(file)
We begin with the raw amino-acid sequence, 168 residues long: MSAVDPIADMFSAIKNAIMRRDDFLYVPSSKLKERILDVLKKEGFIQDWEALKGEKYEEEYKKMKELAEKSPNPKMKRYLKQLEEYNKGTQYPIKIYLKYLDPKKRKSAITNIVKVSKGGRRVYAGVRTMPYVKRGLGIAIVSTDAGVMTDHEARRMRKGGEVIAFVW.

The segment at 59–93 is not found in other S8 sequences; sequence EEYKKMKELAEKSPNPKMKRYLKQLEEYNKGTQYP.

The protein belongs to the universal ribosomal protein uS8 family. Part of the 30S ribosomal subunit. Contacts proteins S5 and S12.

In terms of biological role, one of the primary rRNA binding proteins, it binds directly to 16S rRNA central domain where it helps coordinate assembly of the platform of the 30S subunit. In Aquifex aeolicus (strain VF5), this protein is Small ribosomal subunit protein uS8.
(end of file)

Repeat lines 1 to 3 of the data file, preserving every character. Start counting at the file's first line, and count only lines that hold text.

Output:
We begin with the raw amino-acid sequence, 168 residues long: MSAVDPIADMFSAIKNAIMRRDDFLYVPSSKLKERILDVLKKEGFIQDWEALKGEKYEEEYKKMKELAEKSPNPKMKRYLKQLEEYNKGTQYPIKIYLKYLDPKKRKSAITNIVKVSKGGRRVYAGVRTMPYVKRGLGIAIVSTDAGVMTDHEARRMRKGGEVIAFVW.

The segment at 59–93 is not found in other S8 sequences; sequence EEYKKMKELAEKSPNPKMKRYLKQLEEYNKGTQYP.

The protein belongs to the universal ribosomal protein uS8 family. Part of the 30S ribosomal subunit. Contacts proteins S5 and S12.